"Article Directory by Category" lists eight other health-related topics, such as recovering from donating blood (March 2011).

Thursday, February 9, 2012

Hibernators Large and Small

Winter strategies for species without central heating span migrating, toughing it out and hibernating. That last option - damping down the metabolism - has been taken up by species ranging in size from large to small.

Black Bears: In the late summer and early fall these New England neighbors double to triple their food intake in order to add an inches-thick layer of body fat. Come fall the bears find a confined space for a den such as under the trunk of a fallen tree. The den offers some physical protection from the elements, but is not warmer than the outside temperature. Body temperature drops to about 90F degrees and heart rate slows to ten beats per minute (bpm). This semi-hibernating state last for months, but if disturbed a black bear can achieve a fully roused state within minutes. One large puzzle is how bears manage the winter-long rest without needing to eat, drink, urinate or defecate, nor suffer from the bone loss and muscle atrophy humans would undergo from the equivalent months of bed rest.  

Woodchucks: Also known as groundhogs, these mid-sized mammals are true hibernators. They gain thirty percent in body weight, almost entirely as fat, before entering a den in late October to begin a months-long state of torpor: body temperature dropped to 40F degrees, heart rate dropped to about five bpm and breathing rate decreased to less than one per minute. Roughly every two weeks the hibernating animals rouse to full awareness, go to the bathroom and undergo a day or two of normal sleep in order to catch up on their dreaming (confirmed by rapid-eye-motion type sleep). If this coincides with February 2nd then it is Groundhog Day. One puzzle: what late summer signal triggers the beginnings of over-eating to gain all that weight?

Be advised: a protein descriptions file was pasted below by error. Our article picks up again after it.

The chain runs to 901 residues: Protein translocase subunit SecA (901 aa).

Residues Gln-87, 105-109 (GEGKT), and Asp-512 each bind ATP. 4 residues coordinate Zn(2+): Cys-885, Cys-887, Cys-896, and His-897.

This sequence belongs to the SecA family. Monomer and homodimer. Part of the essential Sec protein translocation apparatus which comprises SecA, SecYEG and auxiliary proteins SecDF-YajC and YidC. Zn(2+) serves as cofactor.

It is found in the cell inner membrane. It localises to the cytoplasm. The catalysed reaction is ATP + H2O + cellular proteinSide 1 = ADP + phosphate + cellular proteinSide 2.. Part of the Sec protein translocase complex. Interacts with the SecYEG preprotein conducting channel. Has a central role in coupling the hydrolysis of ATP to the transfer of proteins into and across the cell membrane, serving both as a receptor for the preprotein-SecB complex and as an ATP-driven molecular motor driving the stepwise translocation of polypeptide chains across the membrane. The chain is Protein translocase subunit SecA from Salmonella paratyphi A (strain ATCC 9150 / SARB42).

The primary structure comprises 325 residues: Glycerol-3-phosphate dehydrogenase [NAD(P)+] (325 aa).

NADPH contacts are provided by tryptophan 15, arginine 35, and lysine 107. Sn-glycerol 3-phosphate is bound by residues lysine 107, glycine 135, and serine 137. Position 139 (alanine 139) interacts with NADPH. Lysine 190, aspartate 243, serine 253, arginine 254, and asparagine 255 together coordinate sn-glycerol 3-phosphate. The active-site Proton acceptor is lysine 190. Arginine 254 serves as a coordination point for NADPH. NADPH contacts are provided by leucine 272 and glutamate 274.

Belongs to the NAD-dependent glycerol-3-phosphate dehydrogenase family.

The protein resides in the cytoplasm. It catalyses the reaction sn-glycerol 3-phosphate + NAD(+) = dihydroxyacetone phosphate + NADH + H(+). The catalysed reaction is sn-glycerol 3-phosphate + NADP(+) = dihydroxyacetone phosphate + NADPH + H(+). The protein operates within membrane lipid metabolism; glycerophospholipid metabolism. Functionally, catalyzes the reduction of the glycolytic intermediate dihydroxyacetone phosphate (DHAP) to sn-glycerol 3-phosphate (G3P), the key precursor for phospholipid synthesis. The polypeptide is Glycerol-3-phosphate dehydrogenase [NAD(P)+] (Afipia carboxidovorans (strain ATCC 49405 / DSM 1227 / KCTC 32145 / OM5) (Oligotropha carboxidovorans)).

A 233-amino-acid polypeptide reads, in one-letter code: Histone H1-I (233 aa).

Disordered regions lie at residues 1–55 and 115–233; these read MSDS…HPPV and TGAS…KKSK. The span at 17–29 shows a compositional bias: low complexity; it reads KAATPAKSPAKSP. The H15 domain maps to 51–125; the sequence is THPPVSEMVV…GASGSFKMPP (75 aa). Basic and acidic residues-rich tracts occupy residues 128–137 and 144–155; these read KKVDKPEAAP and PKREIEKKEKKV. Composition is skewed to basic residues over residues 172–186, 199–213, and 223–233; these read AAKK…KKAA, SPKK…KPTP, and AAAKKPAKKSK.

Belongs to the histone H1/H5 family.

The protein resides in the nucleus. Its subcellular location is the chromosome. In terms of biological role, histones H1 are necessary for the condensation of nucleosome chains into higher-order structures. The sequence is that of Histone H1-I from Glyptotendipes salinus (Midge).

Chipmunks: These ground-living relatives of squirrels add some body fat in the fall and store caches of food – primarily seeds – in their underground burrows. The burrows extend below the frost line. Chipmunks enter an intermittent hibernating state. Body temperatures approach 40F degrees. Heart rate slows from 200-300 bpm to under 10. Every few days the chipmunk warms back up to close to 100 degrees and becomes active. Separate areas of the den serve as food larder, bathroom and bedroom. Come late winter the males will begin to surface-wander in search of dens of females. One consequence - spring litters tend to have only one father, whereas summer litters are likely to have multiple fathers.  

Yellow Jacket Wasps: In the fall the virgin queens leave their mother's nest to mate. Like honey bees, yellow jacket queens will mate with 3-10 males. The males die. The fertilized females hibernate under tree bark on in another dry place. Insects have a few hibernating strategies to choose from. Some synthesize glycerol (antifreeze) in order to lower their freezing temperature. Some select a dry place to stay and supercool without ice crystal formation. Others allow themselves to freeze, and in fact synthesize freeze-promoting proteins, with the idea that freezing s-l-o-w-l-y and then remaining frozen all winter reduces risk of large ice crystal formation which would poke holes in cells. Yellow jacket queens employ glycerol and supercooling. Coming out from under hibernation is not triggered by an internal signal. Rather, the yellow jacket queens depend on the warming temperatures of spring to bring them back to life.

Warmer winters in Alabama and other south eastern states have led to an interesting phenomenon. Rather than the nest dying from the cold there is enough food and warmth to get through the winter as an active colony. Come spring, the colony re-expands, and related daughter queens set up housekeeping next door. So instead of scattered annual colonies there is a multi-year, condominium-like complex making up a super-colony of tens of thousands of related but not genetically identical yellow jacket wasps.